I remember the first time I saw the 48 minute gameplay reveal for Cyberpunk 2077.
It blew my socks off with its quality and I became incredibly excited for its release.
Years passed and each tease got me more and more excited, especially the reveal that Keanu Reeves would play a big part in the game’s story, playing Johnny Silverhand.
My hype for the game was to the point that I was almost as excited for it as I was for The Last of Us Part 2.
However, going in, I knew I had to temper my expectations because it had been hyped up to levels I was sure even it could not surpass.
Yet, I was still confident that CD PROJEKT RED would deliver a complete and finished product.
Then, news came out that they were restricting those who reviewed the PC version, so they could only use footage from the trailers.
Even more suspicious was them completely banning any reviews for the PlayStation 4 and Xbox versions.
At the time, I reasoned that they were just trying to hide the bugs that would be fixed with the day one patch and the game would run fine on my PlayStation 4.
Oh, how wrong I was.
I’m not saying anything new by going over how incredibly buggy the console versions were upon release and, honestly, still are.
I just completed my first playthrough of the game and lost count of how many bugs I encountered.
My game crashed a total of five times, seven if you count the two times I had to quit because a bug made it literally unplayable.
There were a litany of other glitches I experienced, like characters speeding up like they were the flash, the frame rate dropping when driving, characters calling me in the middle of a mission when I’m already talking to another character.
Not only this but Cyberpunk 2077 is also lacking features that have been in open world games for almost two decades.
The most prominent example of this is the police system, which is 100% broken, as police officers spawn right in front of you and give up chasing you after you get a block away from them.
Driving is also a pain because of how difficult cars are to drive, the already stated low frame rate, and the mini map being way too small.
At least I found driving around on motorcycles to be pretty fun.
However, despite all of these numerous problems, I still found myself having fun with Cyberpunk 2077.
Yes, it definitely should not have been released in this state, but I still found myself enjoying the story, its characters, and gameplay.
You play as V (Gavin Drea for male, and Cherami Leigh for female), a mercenary living in the dystopian Night City, who is hired to steal a biochip from a corpo.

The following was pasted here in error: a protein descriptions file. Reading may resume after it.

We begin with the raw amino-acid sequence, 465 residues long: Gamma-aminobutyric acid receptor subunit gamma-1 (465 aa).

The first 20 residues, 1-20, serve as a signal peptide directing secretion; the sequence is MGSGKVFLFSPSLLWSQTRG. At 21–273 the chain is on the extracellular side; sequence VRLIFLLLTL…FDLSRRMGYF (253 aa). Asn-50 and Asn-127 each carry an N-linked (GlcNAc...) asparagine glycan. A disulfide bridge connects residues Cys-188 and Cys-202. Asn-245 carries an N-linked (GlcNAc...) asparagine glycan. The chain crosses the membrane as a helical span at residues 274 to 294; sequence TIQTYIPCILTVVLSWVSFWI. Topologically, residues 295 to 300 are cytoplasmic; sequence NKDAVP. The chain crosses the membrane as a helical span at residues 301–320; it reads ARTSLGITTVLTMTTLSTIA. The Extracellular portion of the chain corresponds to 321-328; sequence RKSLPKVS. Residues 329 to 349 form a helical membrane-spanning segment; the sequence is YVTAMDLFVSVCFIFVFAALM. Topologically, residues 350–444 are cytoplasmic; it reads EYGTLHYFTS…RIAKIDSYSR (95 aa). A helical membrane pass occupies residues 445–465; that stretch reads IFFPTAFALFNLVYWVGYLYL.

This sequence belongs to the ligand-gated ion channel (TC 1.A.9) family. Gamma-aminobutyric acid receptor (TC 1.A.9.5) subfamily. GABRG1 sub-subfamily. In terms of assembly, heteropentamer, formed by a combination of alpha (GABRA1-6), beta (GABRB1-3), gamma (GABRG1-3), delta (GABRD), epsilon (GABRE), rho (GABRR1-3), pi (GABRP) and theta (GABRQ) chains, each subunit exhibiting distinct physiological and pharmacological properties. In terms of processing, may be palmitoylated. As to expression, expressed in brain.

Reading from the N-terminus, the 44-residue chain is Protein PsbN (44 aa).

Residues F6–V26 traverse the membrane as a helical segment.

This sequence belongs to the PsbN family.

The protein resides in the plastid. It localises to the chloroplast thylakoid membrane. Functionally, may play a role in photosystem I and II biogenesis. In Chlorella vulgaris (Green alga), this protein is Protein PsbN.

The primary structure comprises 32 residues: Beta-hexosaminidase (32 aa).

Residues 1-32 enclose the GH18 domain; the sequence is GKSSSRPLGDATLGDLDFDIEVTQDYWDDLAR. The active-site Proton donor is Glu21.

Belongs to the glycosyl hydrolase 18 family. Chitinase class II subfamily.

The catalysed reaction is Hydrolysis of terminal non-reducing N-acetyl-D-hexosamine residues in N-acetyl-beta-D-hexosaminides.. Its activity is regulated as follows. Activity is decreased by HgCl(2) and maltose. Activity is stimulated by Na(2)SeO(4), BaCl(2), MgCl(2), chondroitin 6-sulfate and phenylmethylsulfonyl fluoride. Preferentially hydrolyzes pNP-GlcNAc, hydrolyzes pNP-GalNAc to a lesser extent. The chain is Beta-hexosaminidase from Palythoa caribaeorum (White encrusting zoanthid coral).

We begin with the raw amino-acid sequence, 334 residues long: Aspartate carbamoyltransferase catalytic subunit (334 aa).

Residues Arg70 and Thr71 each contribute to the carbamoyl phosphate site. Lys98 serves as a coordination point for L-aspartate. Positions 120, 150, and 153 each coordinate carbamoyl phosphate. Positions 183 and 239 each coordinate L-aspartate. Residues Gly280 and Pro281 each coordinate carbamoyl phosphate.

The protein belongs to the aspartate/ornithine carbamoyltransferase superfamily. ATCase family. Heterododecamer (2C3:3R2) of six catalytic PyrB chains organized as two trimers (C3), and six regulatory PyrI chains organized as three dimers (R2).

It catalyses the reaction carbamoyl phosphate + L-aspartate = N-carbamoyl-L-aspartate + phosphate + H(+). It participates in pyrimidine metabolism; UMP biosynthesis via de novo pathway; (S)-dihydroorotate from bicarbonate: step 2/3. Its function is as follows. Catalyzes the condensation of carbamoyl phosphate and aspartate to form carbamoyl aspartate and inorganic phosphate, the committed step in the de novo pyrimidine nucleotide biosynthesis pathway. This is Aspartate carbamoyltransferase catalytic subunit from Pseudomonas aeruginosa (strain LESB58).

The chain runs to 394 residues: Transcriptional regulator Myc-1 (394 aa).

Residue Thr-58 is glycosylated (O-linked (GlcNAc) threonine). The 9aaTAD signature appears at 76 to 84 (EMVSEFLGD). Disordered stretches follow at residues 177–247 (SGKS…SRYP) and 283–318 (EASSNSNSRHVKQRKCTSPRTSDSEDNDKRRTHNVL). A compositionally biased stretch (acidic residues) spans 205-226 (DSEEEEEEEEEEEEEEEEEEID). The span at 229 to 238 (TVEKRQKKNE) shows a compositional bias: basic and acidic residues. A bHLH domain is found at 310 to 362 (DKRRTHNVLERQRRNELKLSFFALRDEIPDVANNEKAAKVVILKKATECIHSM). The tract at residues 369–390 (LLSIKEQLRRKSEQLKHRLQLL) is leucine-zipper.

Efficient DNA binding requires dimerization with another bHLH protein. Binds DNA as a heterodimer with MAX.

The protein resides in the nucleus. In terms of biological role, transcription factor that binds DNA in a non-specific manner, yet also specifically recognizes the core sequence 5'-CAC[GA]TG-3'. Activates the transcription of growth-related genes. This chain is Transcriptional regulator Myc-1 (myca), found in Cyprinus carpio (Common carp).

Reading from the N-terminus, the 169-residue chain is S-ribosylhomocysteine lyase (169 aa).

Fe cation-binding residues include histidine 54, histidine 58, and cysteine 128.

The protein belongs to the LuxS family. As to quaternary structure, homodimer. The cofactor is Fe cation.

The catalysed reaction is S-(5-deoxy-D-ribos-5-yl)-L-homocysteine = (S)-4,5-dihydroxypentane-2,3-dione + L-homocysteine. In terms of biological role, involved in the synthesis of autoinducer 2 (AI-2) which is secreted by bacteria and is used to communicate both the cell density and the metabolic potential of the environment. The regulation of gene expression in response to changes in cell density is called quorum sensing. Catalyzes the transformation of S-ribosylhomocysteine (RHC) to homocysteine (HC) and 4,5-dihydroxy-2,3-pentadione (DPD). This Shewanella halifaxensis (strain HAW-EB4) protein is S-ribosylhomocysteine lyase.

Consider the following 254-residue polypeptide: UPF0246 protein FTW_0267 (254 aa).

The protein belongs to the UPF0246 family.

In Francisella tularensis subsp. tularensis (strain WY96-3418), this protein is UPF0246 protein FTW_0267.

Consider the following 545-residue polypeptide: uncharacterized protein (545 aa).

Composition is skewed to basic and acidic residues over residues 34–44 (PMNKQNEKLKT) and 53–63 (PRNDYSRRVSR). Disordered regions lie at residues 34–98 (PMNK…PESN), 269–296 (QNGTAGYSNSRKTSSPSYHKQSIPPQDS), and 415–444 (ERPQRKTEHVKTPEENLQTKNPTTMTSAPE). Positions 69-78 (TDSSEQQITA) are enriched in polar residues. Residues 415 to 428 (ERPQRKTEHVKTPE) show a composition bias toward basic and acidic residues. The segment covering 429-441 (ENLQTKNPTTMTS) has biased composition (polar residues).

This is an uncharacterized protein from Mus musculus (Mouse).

Of course, this heist goes completely wrong and V has to place the biochip in their head to save it.
Unfortunately, after a near death experience, the biochip begins to kill V and replace them with the digitized soul of Johnny Silverhand.
And so, V and Johnny have to work together to find a way to remove the biochip, without killing V, encountering a large cast of colorful characters along the way.
Takemura (Rome Kanda), Judy (Karla Tassara), Panam (Emily Woo Zeller), River (Robbie Daymond), Kerry (Mathew Yang King), Jackie (Jason Hightower), I came to care about so many of these great characters, to the point that, when one of them died in a mission, I actually looked up how to save them, then went back and did just that because I liked them so much.
The growing bond between V and Johnny is also great to see, as it grows across the game and Johnny continuously gives you advice on what to do in many compelling missions.
Of these numerous fun quests, I would have to say that my favorite is actually a side quest called Sinnerman.
The opening to that mission is just so intriguing and, as it goes on, it raises some really interesting moral questions about belief, forgiveness and corporate exploitation.
Along with the great quests, there are also some intense gameplay mechanics, with different play styles offered to the different builds you use.
I focused on my stealth and turned my V into a Cyberpunk ninja, occasionally using Mantis Blades to slice up my enemies.
This action went along great with the score, which is absolutely phenomenal in every way.
I can easily see myself listening to this game’s music for years to come.
These great elements of story, character and gameplay combine into the endings, of which there are numerous.
Unfortunately, these endings are mostly based on what you choose right at the end rather than across the game, but they all offer different perspectives for the story, and different conclusions for each of the characters, delivering a satisfying experience.
It’s just a shame that this satisfaction is watered down by the extremely buggy nature of the game, and the shady business practices that went towards hiding this from players.
I may have not enjoyed The Last of Us Part 2’s story to the point that it made me personally find playing it to be a negative experience, but at least Naughty Dog didn’t screw with players by releasing a buggy mess.
Once again, I know I’m not the only person pointing out the hypocrisy of a game preaching against corporations when said game falls victim to corporate greed, but it’s still quite depressing.
Cyberpunk 2077 could have been one of the best games of 2020 that delivered a worthwhile experience, even if it could never live up to all the hype.
Instead, it will most likely be remembered for its buggy launch and practicing the very corporate actions it speaks against.
Still a fun game overall but one with a corporate shadow leaning over it.